I've got a lot of freedom to do my own thing with the guidance of Danny Cannon and Bruno Heller. Trying to make an origin story as far away from villainy as possible and inching toward it. That's been the goal here. All I can do in this incarnation of Edward is to respond to the events that are happening to me and how that changes me. There are qualities about the Riddler that I was so invested in and delighted by. Like his utter glee, the narcissism, the showman ship in some of the comics – these are things that make up the bare qualities, if you strip away the villainy, those qualities still exist. As things change the temperature on those things go up and down accordingly. That's how I developed him.

DW: So you see Nygma as a narcissistic personality? 

CMS: I absolutely see him as a narcissist. I think it's his Achilles heel. I think, in our story telling, this was someone who was pure and innocent in intention. As he was trying to make friends with Jim Gordon, he failed. As he tried to say riddles and jokes to Harvey Bullock, he would be shut down. He tried to flirt with Kristen and got nowhere. It wasn't until he started lying and cheating and offing people that he started getting exactly what he wanted. The only time he had positive reinforcement was when he was doing terrible things. He tells Gordon, "this is who I am, this is who I'm meant to be". And he genuinely believes that. I, as Cory, don't believe that. It's just his circumstances. But he's become confident, he feels good and it's only happened because he's doing terrible things. He has convinced himself that that is his destiny, that is his fate. That kind of delusion is born out of the narcissism. That's just taking care of himself.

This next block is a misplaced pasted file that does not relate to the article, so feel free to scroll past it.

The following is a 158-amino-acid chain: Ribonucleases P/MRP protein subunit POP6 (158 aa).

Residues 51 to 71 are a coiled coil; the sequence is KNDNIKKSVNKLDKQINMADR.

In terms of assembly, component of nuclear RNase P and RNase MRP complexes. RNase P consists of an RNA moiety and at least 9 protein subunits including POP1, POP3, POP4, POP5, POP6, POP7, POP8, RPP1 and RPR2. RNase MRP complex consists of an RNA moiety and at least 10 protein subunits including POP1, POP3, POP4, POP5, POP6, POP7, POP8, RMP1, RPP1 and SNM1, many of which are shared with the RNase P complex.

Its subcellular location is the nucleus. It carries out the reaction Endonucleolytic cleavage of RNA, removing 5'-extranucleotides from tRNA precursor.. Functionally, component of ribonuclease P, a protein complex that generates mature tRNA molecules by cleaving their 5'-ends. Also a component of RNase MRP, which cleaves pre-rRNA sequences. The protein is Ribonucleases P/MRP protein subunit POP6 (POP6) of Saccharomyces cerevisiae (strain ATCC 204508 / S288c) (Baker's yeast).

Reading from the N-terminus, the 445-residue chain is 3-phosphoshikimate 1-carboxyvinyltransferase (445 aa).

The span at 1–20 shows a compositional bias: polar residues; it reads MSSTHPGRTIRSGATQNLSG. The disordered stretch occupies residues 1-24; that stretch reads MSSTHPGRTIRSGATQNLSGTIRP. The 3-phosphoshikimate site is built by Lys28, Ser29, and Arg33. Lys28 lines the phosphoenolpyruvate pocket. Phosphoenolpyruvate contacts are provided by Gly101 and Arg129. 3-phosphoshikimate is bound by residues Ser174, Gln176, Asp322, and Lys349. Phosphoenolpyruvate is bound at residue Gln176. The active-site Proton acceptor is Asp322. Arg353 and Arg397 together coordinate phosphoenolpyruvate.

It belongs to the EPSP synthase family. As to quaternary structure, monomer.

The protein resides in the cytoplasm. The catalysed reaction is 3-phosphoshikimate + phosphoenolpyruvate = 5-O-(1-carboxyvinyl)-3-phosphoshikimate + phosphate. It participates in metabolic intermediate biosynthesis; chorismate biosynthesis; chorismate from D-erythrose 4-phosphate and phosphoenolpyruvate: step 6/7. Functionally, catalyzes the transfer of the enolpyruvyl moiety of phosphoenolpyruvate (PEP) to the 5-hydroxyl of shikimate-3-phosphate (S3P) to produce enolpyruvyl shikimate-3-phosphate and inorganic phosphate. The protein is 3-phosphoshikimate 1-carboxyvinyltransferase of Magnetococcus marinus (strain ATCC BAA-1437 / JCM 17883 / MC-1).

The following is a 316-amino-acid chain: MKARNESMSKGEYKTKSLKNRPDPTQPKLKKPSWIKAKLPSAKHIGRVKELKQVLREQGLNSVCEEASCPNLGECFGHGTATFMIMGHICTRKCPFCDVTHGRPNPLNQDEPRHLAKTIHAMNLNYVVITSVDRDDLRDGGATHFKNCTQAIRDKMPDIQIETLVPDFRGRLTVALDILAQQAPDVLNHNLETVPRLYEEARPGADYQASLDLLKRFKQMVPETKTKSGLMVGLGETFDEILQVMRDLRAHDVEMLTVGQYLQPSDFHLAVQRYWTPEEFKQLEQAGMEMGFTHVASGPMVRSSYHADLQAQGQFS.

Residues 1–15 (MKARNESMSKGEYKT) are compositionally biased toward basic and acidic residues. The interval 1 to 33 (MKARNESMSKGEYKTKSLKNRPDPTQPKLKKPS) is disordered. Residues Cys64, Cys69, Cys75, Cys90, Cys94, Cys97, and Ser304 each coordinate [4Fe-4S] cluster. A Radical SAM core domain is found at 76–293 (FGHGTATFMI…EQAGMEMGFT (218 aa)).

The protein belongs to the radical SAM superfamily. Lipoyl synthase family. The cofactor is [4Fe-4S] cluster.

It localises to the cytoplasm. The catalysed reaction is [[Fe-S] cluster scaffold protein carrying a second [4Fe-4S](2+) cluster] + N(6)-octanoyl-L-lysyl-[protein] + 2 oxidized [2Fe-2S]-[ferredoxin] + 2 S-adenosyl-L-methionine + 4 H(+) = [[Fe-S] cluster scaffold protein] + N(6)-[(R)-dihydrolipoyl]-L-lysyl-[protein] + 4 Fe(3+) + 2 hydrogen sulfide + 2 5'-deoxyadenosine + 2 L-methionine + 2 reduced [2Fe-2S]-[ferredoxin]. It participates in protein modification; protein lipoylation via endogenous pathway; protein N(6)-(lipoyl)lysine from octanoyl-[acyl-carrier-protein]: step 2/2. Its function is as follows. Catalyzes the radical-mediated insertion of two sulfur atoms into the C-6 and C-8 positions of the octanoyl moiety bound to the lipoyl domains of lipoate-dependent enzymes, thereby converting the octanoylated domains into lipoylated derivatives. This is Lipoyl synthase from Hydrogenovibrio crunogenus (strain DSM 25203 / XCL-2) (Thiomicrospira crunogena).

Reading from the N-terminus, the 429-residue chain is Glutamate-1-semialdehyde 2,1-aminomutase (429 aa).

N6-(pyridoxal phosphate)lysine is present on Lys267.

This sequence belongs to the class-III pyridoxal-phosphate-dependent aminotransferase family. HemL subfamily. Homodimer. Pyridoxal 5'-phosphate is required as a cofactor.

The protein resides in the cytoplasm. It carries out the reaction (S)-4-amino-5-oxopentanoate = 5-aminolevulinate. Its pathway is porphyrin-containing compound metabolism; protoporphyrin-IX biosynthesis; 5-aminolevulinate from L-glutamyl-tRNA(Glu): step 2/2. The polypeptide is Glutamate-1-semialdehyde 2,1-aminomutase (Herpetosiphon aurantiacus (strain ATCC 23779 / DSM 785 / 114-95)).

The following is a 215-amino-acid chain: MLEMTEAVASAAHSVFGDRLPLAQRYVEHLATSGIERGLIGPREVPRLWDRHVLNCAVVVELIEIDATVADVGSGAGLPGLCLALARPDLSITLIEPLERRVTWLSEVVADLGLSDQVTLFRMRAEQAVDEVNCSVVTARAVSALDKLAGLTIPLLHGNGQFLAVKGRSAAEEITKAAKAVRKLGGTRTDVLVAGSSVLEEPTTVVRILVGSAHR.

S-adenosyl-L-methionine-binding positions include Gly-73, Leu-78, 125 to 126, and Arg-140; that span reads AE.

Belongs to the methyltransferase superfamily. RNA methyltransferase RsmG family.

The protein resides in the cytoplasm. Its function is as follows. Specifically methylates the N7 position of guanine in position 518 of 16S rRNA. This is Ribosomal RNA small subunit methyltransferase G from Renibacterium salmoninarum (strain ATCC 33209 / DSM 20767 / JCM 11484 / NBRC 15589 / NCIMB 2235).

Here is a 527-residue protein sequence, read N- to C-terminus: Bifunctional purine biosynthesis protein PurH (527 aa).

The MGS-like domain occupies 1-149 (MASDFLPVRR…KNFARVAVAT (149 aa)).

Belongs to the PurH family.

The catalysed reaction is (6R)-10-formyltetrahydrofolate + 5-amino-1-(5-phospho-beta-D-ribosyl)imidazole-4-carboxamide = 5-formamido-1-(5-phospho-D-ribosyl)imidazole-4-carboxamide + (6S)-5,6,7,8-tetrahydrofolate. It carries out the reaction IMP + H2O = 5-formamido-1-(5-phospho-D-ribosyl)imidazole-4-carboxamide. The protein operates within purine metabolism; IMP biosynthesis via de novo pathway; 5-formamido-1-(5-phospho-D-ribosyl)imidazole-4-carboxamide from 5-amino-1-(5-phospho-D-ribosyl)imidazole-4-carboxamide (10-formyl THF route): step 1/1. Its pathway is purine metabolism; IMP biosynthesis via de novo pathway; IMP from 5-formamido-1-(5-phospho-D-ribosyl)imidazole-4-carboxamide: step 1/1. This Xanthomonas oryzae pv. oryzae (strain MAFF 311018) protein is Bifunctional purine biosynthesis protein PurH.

DW: How much of this had you worked out during the early episodes, with the writers, and how much of this growth has been on the fly as the series progressed?

CMS: A lot of it's on the fly. With 44 hours of television, we get them as they write them. Were this a film or a play, you can look at that and see the canvas you have to work with and know where you are starting at and where you are ending. With this we have a vague idea of where we end, but we don't know how we get there and that is the exciting part. The authentic thing is that as I read events as they occur to Edward, it's just like real life. Edward doesn't know these things are coming either and he responds accordingly. And it changes him accordingly.

So a lot of it is on the fly, but there is so much planning from the writers and producers. They chart where everything is going, but it's still quite malleable. They see something like Robin as Penguin and Cory as Nygma have great chemistry and the work is very interesting, then those stories will be integrated more because the audience responded to it, the actors responded to it. Things like that move and shift.